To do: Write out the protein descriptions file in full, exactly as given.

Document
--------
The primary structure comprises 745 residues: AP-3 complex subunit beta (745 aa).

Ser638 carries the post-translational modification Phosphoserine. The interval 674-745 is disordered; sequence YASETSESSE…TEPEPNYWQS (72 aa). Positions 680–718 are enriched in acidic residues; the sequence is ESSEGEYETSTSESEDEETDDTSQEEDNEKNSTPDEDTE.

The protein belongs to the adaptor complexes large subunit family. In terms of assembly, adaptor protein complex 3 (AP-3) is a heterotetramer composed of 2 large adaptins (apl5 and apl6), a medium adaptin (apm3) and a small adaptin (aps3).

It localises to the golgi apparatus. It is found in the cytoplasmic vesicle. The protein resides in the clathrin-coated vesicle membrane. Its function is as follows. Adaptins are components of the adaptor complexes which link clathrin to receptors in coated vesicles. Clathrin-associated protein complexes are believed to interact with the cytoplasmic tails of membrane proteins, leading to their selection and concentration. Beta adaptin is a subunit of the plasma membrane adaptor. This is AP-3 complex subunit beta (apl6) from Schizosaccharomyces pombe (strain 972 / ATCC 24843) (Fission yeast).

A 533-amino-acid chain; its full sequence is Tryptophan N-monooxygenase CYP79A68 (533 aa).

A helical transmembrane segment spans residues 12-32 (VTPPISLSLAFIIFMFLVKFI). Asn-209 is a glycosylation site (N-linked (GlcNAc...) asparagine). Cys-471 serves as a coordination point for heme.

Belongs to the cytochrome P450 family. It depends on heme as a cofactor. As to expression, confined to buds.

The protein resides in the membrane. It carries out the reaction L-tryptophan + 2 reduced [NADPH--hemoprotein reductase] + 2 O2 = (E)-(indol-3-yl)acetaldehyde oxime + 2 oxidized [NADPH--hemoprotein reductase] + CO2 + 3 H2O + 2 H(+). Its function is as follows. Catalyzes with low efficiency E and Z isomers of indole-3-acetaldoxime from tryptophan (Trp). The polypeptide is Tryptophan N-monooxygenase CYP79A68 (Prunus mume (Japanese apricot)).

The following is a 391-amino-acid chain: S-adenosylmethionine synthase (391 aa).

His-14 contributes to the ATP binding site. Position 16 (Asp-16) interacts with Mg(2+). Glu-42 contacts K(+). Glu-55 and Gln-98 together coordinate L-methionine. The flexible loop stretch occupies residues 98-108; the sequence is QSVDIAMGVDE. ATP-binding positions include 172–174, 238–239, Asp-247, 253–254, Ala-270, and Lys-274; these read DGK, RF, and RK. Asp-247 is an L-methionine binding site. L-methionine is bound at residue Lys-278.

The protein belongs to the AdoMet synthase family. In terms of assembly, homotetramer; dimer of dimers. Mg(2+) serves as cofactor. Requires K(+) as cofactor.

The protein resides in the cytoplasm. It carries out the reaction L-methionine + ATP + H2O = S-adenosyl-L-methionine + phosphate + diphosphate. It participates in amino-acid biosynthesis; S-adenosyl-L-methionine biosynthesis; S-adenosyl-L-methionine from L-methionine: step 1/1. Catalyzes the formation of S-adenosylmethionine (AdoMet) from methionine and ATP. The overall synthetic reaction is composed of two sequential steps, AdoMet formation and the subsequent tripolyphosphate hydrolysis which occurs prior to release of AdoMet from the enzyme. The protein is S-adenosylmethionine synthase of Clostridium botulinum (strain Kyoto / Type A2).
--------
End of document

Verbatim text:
The primary structure comprises 745 residues: AP-3 complex subunit beta (745 aa).

Ser638 carries the post-translational modification Phosphoserine. The interval 674-745 is disordered; sequence YASETSESSE…TEPEPNYWQS (72 aa). Positions 680–718 are enriched in acidic residues; the sequence is ESSEGEYETSTSESEDEETDDTSQEEDNEKNSTPDEDTE.

The protein belongs to the adaptor complexes large subunit family. In terms of assembly, adaptor protein complex 3 (AP-3) is a heterotetramer composed of 2 large adaptins (apl5 and apl6), a medium adaptin (apm3) and a small adaptin (aps3).

It localises to the golgi apparatus. It is found in the cytoplasmic vesicle. The protein resides in the clathrin-coated vesicle membrane. Its function is as follows. Adaptins are components of the adaptor complexes which link clathrin to receptors in coated vesicles. Clathrin-associated protein complexes are believed to interact with the cytoplasmic tails of membrane proteins, leading to their selection and concentration. Beta adaptin is a subunit of the plasma membrane adaptor. This is AP-3 complex subunit beta (apl6) from Schizosaccharomyces pombe (strain 972 / ATCC 24843) (Fission yeast).

A 533-amino-acid chain; its full sequence is Tryptophan N-monooxygenase CYP79A68 (533 aa).

A helical transmembrane segment spans residues 12-32 (VTPPISLSLAFIIFMFLVKFI). Asn-209 is a glycosylation site (N-linked (GlcNAc...) asparagine). Cys-471 serves as a coordination point for heme.

Belongs to the cytochrome P450 family. It depends on heme as a cofactor. As to expression, confined to buds.

The protein resides in the membrane. It carries out the reaction L-tryptophan + 2 reduced [NADPH--hemoprotein reductase] + 2 O2 = (E)-(indol-3-yl)acetaldehyde oxime + 2 oxidized [NADPH--hemoprotein reductase] + CO2 + 3 H2O + 2 H(+). Its function is as follows. Catalyzes with low efficiency E and Z isomers of indole-3-acetaldoxime from tryptophan (Trp). The polypeptide is Tryptophan N-monooxygenase CYP79A68 (Prunus mume (Japanese apricot)).

The following is a 391-amino-acid chain: S-adenosylmethionine synthase (391 aa).

His-14 contributes to the ATP binding site. Position 16 (Asp-16) interacts with Mg(2+). Glu-42 contacts K(+). Glu-55 and Gln-98 together coordinate L-methionine. The flexible loop stretch occupies residues 98-108; the sequence is QSVDIAMGVDE. ATP-binding positions include 172–174, 238–239, Asp-247, 253–254, Ala-270, and Lys-274; these read DGK, RF, and RK. Asp-247 is an L-methionine binding site. L-methionine is bound at residue Lys-278.

The protein belongs to the AdoMet synthase family. In terms of assembly, homotetramer; dimer of dimers. Mg(2+) serves as cofactor. Requires K(+) as cofactor.

The protein resides in the cytoplasm. It carries out the reaction L-methionine + ATP + H2O = S-adenosyl-L-methionine + phosphate + diphosphate. It participates in amino-acid biosynthesis; S-adenosyl-L-methionine biosynthesis; S-adenosyl-L-methionine from L-methionine: step 1/1. Catalyzes the formation of S-adenosylmethionine (AdoMet) from methionine and ATP. The overall synthetic reaction is composed of two sequential steps, AdoMet formation and the subsequent tripolyphosphate hydrolysis which occurs prior to release of AdoMet from the enzyme. The protein is S-adenosylmethionine synthase of Clostridium botulinum (strain Kyoto / Type A2).